the main force or impact, as of an attack or blow: His arm took the brunt of the blow.

Origin of brunt

1275–1325; Middle English; perhaps orig. sexual assault; akin to Old Norse brundr, German Brunft heat, ruttish state, Old English brunetha heat, itching; cognate with Old High German bronado. See burn1

Synonyms for brunt Unabridged Based on the Random House Unabridged Dictionary, © Random House, Inc. 2019

Examples from the Web for brunt

Contemporary Examples of brunt

Historical Examples of brunt

  • In fine, our fathers bore the brunt of more raging and pitiless elements than we.

    Old News

    Nathaniel Hawthorne

  • Keep your men well in hand, for we may have to bear the brunt of the King's dragoons.

    Micah Clarke

    Arthur Conan Doyle

  • All at once I saw that I myself must bear the brunt of this scandal.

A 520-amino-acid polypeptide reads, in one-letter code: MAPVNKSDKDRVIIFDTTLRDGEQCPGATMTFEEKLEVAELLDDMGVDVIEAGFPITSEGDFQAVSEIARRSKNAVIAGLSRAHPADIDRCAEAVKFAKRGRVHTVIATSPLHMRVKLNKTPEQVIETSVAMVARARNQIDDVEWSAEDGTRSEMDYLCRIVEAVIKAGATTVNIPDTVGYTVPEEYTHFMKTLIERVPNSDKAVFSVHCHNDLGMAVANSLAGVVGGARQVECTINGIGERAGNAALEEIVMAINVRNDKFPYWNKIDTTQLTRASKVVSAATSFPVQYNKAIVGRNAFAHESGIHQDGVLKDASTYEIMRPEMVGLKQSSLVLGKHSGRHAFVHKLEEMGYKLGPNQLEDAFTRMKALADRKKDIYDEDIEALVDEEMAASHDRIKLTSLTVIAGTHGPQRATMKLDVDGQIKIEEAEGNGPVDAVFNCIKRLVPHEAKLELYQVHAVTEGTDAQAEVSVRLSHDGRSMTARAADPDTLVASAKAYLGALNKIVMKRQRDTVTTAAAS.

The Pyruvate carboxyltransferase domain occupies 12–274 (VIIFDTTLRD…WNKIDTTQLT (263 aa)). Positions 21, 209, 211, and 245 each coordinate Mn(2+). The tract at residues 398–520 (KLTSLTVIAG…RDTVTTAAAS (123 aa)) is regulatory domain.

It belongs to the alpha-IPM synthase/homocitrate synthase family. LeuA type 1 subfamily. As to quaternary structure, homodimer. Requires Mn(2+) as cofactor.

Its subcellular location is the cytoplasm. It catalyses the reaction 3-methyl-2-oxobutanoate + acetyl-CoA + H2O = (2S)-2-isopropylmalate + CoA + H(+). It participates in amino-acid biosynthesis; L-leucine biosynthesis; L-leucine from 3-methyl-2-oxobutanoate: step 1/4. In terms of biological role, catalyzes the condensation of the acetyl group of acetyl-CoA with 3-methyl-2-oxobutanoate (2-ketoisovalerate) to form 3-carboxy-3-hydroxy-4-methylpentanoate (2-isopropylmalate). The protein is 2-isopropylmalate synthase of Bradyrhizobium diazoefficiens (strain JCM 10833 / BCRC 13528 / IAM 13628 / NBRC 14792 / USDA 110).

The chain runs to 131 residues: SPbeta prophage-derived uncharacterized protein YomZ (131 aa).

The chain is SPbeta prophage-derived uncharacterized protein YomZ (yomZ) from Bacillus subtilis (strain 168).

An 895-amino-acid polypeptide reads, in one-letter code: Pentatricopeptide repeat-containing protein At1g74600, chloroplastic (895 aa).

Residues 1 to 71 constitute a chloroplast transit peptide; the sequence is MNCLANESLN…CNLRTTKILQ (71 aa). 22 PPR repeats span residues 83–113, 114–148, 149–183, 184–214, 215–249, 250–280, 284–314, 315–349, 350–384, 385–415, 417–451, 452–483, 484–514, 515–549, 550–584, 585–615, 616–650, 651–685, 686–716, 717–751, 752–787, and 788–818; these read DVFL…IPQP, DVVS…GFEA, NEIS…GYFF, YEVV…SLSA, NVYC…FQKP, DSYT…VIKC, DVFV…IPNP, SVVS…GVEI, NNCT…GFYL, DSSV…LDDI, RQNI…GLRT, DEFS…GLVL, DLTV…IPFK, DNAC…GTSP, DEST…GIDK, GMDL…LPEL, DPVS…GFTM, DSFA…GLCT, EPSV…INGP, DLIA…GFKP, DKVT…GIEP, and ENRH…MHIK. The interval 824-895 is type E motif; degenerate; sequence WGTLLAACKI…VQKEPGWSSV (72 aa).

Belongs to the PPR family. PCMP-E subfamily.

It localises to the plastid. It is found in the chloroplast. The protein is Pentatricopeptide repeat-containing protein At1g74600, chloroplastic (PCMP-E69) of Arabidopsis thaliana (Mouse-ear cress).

Ruggles of Red Gap

    Harry Leon Wilson

  • On this army, it was expected, the brunt of the drive would fall.

  • The girl has taken the brunt of business while we played and she has only the reward of a salary.

    The Gorgeous Girl

    Nalbro Bartley

British Dictionary definitions for brunt



the main force or shock of a blow, attack, etc (esp in the phrase bear the brunt of)

Word Origin for brunt

C14: of unknown origin
Collins English Dictionary - Complete & Unabridged 2012 Digital Edition © William Collins Sons & Co. Ltd. 1979, 1986 © HarperCollins Publishers 1998, 2000, 2003, 2005, 2006, 2007, 2009, 2012

Word Origin and History for brunt

early 14c., "a sharp blow," of uncertain origin, perhaps from Old Norse brundr "sexual heat," or bruna "to advance like wildfire." Meaning "chief force" is first attested 1570s.

Online Etymology Dictionary, © 2010 Douglas Harper

Idioms and Phrases with brunt


see bear the brunt.

The American Heritage® Idioms Dictionary Copyright © 2002, 2001, 1995 by Houghton Mifflin Harcourt Publishing Company. Published by Houghton Mifflin Harcourt Publishing Company.